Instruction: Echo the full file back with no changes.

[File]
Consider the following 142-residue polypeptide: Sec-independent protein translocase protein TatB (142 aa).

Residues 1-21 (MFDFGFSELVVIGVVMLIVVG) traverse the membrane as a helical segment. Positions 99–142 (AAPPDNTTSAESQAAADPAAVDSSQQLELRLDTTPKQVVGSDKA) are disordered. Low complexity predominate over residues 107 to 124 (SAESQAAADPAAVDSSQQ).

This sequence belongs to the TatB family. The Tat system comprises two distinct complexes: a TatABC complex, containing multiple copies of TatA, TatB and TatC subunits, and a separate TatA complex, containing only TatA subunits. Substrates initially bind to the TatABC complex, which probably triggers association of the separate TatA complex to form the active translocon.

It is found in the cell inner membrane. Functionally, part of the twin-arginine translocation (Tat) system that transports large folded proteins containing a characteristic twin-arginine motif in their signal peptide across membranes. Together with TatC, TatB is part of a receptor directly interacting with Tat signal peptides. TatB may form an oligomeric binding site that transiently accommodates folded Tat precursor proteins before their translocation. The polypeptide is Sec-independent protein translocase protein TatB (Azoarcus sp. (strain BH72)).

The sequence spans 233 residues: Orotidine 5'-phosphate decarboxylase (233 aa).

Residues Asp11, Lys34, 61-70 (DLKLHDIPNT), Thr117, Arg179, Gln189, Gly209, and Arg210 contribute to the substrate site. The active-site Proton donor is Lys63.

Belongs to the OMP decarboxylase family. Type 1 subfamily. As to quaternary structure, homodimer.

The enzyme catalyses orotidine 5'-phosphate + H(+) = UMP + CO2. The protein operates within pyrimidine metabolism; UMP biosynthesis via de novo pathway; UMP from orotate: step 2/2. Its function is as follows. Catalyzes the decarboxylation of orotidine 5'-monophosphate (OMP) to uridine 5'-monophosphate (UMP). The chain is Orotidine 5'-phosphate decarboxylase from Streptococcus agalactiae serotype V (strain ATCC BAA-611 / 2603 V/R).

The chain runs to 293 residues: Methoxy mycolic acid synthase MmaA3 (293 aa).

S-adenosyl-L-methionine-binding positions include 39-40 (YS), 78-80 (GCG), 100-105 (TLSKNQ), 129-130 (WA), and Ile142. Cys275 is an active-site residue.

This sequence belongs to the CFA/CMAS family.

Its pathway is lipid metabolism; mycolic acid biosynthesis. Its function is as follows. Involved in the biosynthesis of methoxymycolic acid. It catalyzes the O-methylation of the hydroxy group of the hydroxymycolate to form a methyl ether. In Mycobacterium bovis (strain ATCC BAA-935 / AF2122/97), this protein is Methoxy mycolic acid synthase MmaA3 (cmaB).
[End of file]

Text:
Consider the following 142-residue polypeptide: Sec-independent protein translocase protein TatB (142 aa).

Residues 1-21 (MFDFGFSELVVIGVVMLIVVG) traverse the membrane as a helical segment. Positions 99–142 (AAPPDNTTSAESQAAADPAAVDSSQQLELRLDTTPKQVVGSDKA) are disordered. Low complexity predominate over residues 107 to 124 (SAESQAAADPAAVDSSQQ).

This sequence belongs to the TatB family. The Tat system comprises two distinct complexes: a TatABC complex, containing multiple copies of TatA, TatB and TatC subunits, and a separate TatA complex, containing only TatA subunits. Substrates initially bind to the TatABC complex, which probably triggers association of the separate TatA complex to form the active translocon.

It is found in the cell inner membrane. Functionally, part of the twin-arginine translocation (Tat) system that transports large folded proteins containing a characteristic twin-arginine motif in their signal peptide across membranes. Together with TatC, TatB is part of a receptor directly interacting with Tat signal peptides. TatB may form an oligomeric binding site that transiently accommodates folded Tat precursor proteins before their translocation. The polypeptide is Sec-independent protein translocase protein TatB (Azoarcus sp. (strain BH72)).

The sequence spans 233 residues: Orotidine 5'-phosphate decarboxylase (233 aa).

Residues Asp11, Lys34, 61-70 (DLKLHDIPNT), Thr117, Arg179, Gln189, Gly209, and Arg210 contribute to the substrate site. The active-site Proton donor is Lys63.

Belongs to the OMP decarboxylase family. Type 1 subfamily. As to quaternary structure, homodimer.

The enzyme catalyses orotidine 5'-phosphate + H(+) = UMP + CO2. The protein operates within pyrimidine metabolism; UMP biosynthesis via de novo pathway; UMP from orotate: step 2/2. Its function is as follows. Catalyzes the decarboxylation of orotidine 5'-monophosphate (OMP) to uridine 5'-monophosphate (UMP). The chain is Orotidine 5'-phosphate decarboxylase from Streptococcus agalactiae serotype V (strain ATCC BAA-611 / 2603 V/R).

The chain runs to 293 residues: Methoxy mycolic acid synthase MmaA3 (293 aa).

S-adenosyl-L-methionine-binding positions include 39-40 (YS), 78-80 (GCG), 100-105 (TLSKNQ), 129-130 (WA), and Ile142. Cys275 is an active-site residue.

This sequence belongs to the CFA/CMAS family.

Its pathway is lipid metabolism; mycolic acid biosynthesis. Its function is as follows. Involved in the biosynthesis of methoxymycolic acid. It catalyzes the O-methylation of the hydroxy group of the hydroxymycolate to form a methyl ether. In Mycobacterium bovis (strain ATCC BAA-935 / AF2122/97), this protein is Methoxy mycolic acid synthase MmaA3 (cmaB).